"Once the test succeeded, then a lot of people began to have second thoughts," Murray says. "Now, the people that I knew and spoke with never had any hesitation. We had this weapon, we were going to use it, the more Japanese we killed, the better. It would help shorten the war. And besides, they were the enemy and that's what armies did to enemies."
Remember, Murray was still just a teenager.
"But there must have been older and wiser people who had reservations. And after the Trinity Test succeeded, some large number, I think 70 people at Los Alamos and perhaps at the other labs too, wrote a letter to President Truman, urging him to warn the Japanese somehow before we used this. They sent this through channels, of course, and that channel was General Groves, and he never delivered it."
As the internal debate among the scientists raged, someone realized that they still hadn't retrieved any scientific data about the blast site. The scientists had buried gauges near the tower that housed the bomb at Trinity to measure the blast.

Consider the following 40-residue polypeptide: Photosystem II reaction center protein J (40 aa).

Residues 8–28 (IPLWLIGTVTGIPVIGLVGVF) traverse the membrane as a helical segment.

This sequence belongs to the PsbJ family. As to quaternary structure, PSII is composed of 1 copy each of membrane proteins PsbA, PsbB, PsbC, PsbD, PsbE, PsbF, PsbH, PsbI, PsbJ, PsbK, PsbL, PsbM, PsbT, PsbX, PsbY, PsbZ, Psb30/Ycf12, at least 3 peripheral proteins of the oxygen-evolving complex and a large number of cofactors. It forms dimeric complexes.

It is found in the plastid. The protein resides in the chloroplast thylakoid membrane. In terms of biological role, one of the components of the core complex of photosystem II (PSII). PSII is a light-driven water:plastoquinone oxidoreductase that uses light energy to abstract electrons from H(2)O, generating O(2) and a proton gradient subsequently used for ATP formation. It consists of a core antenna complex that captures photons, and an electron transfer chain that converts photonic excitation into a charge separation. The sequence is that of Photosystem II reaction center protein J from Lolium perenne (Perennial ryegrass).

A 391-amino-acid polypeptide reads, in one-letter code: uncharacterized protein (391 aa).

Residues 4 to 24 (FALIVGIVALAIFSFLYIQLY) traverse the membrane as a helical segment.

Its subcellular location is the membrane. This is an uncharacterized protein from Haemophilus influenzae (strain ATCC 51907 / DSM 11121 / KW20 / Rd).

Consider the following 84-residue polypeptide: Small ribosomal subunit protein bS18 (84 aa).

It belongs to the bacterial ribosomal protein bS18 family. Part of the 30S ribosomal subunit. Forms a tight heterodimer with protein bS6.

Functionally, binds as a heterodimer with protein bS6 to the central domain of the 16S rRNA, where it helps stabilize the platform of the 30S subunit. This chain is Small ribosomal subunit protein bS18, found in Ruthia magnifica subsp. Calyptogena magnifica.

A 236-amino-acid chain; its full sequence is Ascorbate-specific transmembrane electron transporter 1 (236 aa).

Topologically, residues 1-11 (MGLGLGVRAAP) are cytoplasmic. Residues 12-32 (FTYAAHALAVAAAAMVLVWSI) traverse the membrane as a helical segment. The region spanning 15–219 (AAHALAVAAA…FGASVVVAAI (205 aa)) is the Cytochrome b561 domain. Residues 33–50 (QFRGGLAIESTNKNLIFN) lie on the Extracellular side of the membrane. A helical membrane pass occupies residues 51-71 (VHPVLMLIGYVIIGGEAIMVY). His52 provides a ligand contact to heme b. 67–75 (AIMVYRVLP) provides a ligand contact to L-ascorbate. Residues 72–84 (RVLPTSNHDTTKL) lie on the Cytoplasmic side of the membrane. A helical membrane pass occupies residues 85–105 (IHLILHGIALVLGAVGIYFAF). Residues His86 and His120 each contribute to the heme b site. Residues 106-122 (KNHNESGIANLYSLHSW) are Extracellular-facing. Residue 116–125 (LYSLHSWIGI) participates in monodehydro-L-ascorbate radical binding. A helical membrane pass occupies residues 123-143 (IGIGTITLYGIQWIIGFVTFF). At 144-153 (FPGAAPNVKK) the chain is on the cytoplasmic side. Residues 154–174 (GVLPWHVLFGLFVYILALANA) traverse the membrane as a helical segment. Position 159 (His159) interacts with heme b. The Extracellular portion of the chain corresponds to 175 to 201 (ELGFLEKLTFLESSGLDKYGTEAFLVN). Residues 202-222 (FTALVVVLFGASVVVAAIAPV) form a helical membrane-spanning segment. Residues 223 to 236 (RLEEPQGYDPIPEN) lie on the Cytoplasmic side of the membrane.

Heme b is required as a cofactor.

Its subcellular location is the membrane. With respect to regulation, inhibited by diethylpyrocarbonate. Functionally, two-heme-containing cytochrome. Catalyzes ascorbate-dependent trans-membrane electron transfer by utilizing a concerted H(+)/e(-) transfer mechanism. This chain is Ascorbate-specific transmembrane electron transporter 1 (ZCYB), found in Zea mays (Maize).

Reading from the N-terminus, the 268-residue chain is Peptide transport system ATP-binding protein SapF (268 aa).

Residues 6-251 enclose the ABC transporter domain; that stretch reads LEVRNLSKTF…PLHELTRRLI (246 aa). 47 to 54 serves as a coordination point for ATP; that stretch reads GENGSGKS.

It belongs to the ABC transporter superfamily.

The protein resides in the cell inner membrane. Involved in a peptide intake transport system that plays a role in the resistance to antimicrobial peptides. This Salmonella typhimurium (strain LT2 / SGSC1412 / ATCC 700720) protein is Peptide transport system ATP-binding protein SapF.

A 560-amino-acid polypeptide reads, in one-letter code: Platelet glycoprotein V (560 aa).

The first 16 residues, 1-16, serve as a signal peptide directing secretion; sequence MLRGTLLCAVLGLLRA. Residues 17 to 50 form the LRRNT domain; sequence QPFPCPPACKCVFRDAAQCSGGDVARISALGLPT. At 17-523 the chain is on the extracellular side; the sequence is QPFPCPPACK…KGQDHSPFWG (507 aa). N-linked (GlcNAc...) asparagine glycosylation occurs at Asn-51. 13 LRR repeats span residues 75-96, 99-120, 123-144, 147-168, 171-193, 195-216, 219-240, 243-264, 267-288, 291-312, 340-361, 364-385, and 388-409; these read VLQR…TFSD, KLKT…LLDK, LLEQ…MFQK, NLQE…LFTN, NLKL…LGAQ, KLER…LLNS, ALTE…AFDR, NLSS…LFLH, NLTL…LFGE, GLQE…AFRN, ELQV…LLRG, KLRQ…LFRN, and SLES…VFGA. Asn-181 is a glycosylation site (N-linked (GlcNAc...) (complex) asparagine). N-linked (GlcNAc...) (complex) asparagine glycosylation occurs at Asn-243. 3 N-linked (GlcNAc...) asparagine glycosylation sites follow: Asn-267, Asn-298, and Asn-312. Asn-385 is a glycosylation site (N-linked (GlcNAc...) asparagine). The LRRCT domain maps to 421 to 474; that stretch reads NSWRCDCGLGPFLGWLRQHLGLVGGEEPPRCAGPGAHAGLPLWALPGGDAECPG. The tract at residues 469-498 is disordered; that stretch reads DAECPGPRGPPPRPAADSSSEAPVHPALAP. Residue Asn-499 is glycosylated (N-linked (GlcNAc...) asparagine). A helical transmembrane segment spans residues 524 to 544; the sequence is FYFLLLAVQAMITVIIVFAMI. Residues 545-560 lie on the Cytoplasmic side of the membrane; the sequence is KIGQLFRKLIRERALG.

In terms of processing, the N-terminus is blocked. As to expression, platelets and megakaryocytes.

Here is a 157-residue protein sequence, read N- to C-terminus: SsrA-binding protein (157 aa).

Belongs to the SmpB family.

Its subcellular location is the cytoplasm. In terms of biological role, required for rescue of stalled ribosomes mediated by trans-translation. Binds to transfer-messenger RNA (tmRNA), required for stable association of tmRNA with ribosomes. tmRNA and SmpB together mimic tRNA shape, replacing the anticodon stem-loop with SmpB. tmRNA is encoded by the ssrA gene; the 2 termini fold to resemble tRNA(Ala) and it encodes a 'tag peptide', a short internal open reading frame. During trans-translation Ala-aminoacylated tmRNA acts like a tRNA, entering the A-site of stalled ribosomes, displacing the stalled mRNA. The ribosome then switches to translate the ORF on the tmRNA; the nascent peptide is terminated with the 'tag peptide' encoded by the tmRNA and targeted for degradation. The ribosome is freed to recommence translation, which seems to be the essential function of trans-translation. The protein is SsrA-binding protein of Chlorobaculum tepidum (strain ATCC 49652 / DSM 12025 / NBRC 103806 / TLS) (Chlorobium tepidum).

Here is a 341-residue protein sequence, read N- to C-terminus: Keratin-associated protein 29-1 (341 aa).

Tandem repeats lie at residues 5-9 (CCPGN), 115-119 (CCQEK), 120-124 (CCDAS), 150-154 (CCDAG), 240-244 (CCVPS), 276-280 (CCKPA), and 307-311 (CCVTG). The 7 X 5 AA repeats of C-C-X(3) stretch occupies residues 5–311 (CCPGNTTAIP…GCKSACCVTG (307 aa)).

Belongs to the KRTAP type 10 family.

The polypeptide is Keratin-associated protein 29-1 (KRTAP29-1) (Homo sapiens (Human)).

"Somebody had to go in and dig them out," Murray says. "I don't know how it came to be that my little five-member theoretical group got the opportunity to volunteer. I always speculated that the experimenters had thought that well, the theorists are useless anyway. Or that they had thought, they had gotten a lot of radiation already, and we hadn't."
"We jumped at it. We wanted to see the place. It was exciting. So we did."
"We took an army vehicle and we drove down to Trinity," Murray continued. "And we stopped at the base camp, and changed into clothes we'd use there because they would perhaps become radioactive. And we drove out to where the crater was, and we got out of the car with our little shovels and a map that showed where each of the gauges would be buried in the ground and with some radiation meters so that if we received more than some trigger amount, we would leave."
"And we took these little shovels and we walked into the crater, and we discovered the famous green glass that has come to be called Trinitite, and we dug up these gauges."
At the end, Murray says, "we were kind of a comedy team. Because we were covered with blowing sand, which might be a little radioactive.
"We took off our clothes. So there were five naked men driving across the desert."